Supply Chains in the Face of a Changing Climate
The economic damages from weather-related disasters continue to climb worldwide, and will continue on that path. Proactively, organizations are making strides to anticipate and prepare for these climatic shifts.
Early April, Unilever CEO Paul Polman made a public statement calling for “decisive action to tackle climate change in order to secure the future of businesses and people around the world for years to come.” Unilever’s own response is a leading example of companywide sustainability plans, and includes a goal of sourcing 100 percent of its agricultural raw materials sustainably. Additionally, the National Hurricane Center announced its plans April 18 to issue separate storm surge watches and warnings—in addition to wind notices—beginning in 2015 to help communities better prepare for approaching storms, the Washington Post reported.
This new normal of increased weather-related risk and vulnerability is being faced by communities as well as multinational corporations dependent upon supply chain networks around the world.
As an example, extensive flooding in Thailand in 2011, badly damaged global parts suppliers for the automotive and electronic industries causing an estimated $15-20 billion in losses. This weather event hurt the bottom line of major multinational corporations around the globe, including Cisco, Dell, Ford, Honda, HP, Toyota and many others.
Honda’s losses totaled more than $250 million when flood waters inundated an auto assembly plant, and HP estimates that more than half of its seven percent revenue decline in the fourth quarter of 2011 reflected a shortage of hard disk drives caused by this Thai flooding. While no single storm can arguably be blamed on climate change, experts predict that the world will be wracked by more and more storm events like the Thai flood of 2011.
What tools can corporations employ to inform thinking about supply chains, especially as we enter an era when more companies are adding a climate-change dimension to strategic planning?
A supply-chain report from CDP, the global nonprofit that measures vital environmental information, indicates that 73 percent of executives surveyed now see physical risks from climate change disrupting their supply chain.
When assessing their global risks, corporate leaders can employ a full tool belt of indices to inform their thinking. From Transparency International’s Corruption Perception Index, to the major credit-rating agencies’ foreign-currency ratings, and the World Economic Forum’s Global Competitiveness Report companies can better measure and evaluate decisions about supply-chain moves around the world.
The Notre Dame Global Adaptation Index is the latest tool that supply-chain managers can call upon when confronting this new strategic planning landscape.
PepsiCo—which relies on agriculture as do the growers and communities where the global food-and-beverage company operates—uses the ND-GAIN.
“To improve the resilience of our supply chains across the world, we need sound, scientific data and tools such as the Notre Dame Global Adaptation Index, which is critically important in researching a country’s vulnerability to global climate risks,” maintains Dan Bena, PepsiCo Senior Director of Sustainable Development.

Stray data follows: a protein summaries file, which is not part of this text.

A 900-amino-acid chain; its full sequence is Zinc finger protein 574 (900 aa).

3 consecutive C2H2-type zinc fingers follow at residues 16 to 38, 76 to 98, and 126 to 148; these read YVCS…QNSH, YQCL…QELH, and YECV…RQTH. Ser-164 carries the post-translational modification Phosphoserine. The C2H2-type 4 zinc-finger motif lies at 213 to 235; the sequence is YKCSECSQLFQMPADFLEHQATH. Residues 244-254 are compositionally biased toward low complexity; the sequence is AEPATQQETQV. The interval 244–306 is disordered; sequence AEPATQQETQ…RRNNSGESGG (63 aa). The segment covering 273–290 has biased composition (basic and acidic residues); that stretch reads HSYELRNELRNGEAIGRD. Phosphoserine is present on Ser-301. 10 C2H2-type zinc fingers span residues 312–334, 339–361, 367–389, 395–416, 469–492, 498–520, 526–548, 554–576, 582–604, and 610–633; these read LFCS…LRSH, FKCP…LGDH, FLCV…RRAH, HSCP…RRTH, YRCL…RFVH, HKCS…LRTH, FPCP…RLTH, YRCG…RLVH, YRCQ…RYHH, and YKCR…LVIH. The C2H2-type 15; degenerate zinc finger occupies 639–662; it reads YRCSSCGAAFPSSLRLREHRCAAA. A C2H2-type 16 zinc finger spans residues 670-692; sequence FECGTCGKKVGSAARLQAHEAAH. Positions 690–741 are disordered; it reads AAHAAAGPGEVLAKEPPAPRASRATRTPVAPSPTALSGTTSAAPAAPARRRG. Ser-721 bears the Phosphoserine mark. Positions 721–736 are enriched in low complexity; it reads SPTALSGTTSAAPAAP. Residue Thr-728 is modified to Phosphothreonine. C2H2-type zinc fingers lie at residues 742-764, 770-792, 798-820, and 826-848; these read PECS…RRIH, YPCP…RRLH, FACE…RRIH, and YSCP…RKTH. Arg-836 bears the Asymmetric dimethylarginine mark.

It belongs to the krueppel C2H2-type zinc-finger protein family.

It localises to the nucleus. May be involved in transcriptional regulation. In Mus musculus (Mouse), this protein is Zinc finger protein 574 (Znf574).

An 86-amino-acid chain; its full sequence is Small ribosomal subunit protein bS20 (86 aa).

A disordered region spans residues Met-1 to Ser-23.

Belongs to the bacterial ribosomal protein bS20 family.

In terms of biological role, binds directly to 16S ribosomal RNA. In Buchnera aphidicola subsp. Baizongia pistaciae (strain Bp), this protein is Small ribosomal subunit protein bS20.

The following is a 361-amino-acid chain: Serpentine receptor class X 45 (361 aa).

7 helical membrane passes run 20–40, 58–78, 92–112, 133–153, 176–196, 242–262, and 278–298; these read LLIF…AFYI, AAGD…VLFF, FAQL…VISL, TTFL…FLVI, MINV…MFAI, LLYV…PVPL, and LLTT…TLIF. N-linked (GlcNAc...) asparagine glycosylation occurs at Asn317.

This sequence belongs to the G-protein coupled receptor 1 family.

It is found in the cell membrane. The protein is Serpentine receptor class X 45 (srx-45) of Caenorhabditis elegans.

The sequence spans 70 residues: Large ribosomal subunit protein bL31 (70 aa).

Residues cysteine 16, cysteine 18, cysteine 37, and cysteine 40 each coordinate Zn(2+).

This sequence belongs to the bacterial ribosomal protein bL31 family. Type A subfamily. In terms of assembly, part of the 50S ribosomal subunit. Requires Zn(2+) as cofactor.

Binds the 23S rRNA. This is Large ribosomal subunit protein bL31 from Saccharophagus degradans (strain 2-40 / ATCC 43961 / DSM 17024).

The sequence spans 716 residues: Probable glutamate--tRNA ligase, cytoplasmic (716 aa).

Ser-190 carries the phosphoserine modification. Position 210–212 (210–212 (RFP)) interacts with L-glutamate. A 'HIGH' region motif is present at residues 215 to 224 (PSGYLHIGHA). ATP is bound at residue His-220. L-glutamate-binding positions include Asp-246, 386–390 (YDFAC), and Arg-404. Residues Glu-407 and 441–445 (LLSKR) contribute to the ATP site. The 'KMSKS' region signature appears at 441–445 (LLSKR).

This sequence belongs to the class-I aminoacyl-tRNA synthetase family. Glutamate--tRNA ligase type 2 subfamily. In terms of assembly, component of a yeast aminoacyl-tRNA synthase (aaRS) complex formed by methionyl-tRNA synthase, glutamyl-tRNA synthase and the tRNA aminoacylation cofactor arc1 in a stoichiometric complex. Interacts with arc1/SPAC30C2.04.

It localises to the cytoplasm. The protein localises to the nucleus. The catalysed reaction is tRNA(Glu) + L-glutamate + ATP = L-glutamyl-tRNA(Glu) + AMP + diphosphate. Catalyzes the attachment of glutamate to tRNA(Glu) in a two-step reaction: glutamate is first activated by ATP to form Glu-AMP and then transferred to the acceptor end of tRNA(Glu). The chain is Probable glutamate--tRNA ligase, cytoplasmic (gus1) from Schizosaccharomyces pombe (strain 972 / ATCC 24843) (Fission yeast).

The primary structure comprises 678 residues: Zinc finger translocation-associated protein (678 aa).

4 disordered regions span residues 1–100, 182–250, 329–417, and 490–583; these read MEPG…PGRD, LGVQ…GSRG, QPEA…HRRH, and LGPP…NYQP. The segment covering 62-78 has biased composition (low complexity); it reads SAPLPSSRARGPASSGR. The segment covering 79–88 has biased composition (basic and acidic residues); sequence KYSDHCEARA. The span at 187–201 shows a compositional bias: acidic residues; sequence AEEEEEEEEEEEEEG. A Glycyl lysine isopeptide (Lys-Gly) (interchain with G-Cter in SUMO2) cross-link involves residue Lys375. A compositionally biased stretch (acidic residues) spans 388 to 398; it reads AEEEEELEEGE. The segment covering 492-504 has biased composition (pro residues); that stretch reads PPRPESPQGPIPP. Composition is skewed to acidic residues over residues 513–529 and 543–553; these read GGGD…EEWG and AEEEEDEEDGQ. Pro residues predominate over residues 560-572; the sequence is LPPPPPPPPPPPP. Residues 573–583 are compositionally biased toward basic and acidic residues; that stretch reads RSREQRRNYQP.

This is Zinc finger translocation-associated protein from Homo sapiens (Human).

ND-GAIN is an index that illuminates which countries are best prepared to deal with climate disruption. The Index seeks to unlock global adaptation solutions in the corporate and development community that save lives and improve livelihoods while strengthening market positions. It informs strategic, operational and reputational decisions regarding supply chains, capital projects and community engagements.
Using 17 years of data, ND-GAIN ranks more than 170 countries annually based on how vulnerable they are to droughts, super storms and other natural disasters. It also captures how ready they are to employ adaptation solutions. The Index, formerly housed at the Global Adaptation Institute in Washington, D.C., moved to the University of Notre Dame in April.
Nancy Gillis, Senior Manager of Climate Change and Sustainability Services, at EY, notes those national governments that are looking at opportunities to stimulate economic development want to be more attractive to large companies and look for ways to shore up vulnerabilities.
“There is a lot of focus on energy, transportation and other infrastructure investments. ND-GAIN helps point out relative strengths and weaknesses and gives governments and corporations a lot of information to consider partnerships that ensure a corporate license to operate.” Forward-thinking corporations are incorporating extreme-event planning into their business-continuity preparations to reflect our climate-changed future.
What’s clear is that each new catastrophic storm event will bring new calls to action for more data to help inform the private sector on how best to prepare for—or better yet prevent—supply chain disruptions when the “next” storm comes along. We have entered a new era where adaptive management of climate risks will play an increasingly important role in board rooms and C-suite offices across the globe—particularly for multinationals with extensive supply chains exposure in the most vulnerable places.
Joyce Coffee is managing director of the Notre Dame Global Adaptation Index (ND-GAIN). Coffee, who is based in Chicago, serves as the executive lead for related resiliency research, outreach and execution.
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